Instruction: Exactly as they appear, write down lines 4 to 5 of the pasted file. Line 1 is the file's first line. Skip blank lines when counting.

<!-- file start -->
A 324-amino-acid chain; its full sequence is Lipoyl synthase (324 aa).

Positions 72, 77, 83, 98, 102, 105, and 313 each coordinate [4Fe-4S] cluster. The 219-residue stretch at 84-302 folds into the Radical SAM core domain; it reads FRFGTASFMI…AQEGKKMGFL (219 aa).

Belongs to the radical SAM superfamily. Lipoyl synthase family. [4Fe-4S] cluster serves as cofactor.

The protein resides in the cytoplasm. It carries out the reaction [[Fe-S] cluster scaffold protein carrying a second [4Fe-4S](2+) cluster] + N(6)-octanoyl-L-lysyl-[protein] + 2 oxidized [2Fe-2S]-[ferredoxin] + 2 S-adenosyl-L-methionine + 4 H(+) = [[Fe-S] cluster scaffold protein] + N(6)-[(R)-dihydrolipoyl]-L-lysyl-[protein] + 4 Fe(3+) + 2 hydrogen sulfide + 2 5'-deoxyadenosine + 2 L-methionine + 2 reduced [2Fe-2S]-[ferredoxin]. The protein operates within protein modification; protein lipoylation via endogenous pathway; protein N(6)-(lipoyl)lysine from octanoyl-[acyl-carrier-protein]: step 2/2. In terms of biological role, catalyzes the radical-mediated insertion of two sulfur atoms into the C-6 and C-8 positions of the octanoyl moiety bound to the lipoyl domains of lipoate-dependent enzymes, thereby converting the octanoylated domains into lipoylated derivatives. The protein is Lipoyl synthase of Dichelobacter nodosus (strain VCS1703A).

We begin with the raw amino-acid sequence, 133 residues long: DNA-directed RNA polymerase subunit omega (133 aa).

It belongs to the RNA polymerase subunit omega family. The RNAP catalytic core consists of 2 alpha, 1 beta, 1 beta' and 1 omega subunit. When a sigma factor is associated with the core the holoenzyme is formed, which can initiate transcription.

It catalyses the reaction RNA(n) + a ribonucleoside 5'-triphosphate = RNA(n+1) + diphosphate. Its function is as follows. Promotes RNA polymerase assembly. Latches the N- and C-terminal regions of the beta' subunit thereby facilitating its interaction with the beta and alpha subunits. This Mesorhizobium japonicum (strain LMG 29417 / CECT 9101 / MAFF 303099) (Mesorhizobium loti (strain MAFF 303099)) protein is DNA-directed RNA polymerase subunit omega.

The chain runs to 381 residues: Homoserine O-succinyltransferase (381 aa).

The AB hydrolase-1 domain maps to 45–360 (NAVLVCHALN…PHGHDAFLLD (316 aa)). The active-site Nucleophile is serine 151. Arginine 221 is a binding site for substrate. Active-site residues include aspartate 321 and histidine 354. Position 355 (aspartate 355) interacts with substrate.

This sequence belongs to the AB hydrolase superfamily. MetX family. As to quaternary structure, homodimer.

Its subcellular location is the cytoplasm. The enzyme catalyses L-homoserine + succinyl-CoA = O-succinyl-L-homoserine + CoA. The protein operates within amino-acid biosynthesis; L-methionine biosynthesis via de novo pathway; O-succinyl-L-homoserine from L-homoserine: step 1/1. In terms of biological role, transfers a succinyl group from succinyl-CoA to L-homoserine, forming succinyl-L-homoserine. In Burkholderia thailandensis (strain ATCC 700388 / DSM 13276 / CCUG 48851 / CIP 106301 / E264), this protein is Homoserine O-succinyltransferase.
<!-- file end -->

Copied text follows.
The protein resides in the cytoplasm. It carries out the reaction [[Fe-S] cluster scaffold protein carrying a second [4Fe-4S](2+) cluster] + N(6)-octanoyl-L-lysyl-[protein] + 2 oxidized [2Fe-2S]-[ferredoxin] + 2 S-adenosyl-L-methionine + 4 H(+) = [[Fe-S] cluster scaffold protein] + N(6)-[(R)-dihydrolipoyl]-L-lysyl-[protein] + 4 Fe(3+) + 2 hydrogen sulfide + 2 5'-deoxyadenosine + 2 L-methionine + 2 reduced [2Fe-2S]-[ferredoxin]. The protein operates within protein modification; protein lipoylation via endogenous pathway; protein N(6)-(lipoyl)lysine from octanoyl-[acyl-carrier-protein]: step 2/2. In terms of biological role, catalyzes the radical-mediated insertion of two sulfur atoms into the C-6 and C-8 positions of the octanoyl moiety bound to the lipoyl domains of lipoate-dependent enzymes, thereby converting the octanoylated domains into lipoylated derivatives. The protein is Lipoyl synthase of Dichelobacter nodosus (strain VCS1703A).

We begin with the raw amino-acid sequence, 133 residues long: DNA-directed RNA polymerase subunit omega (133 aa).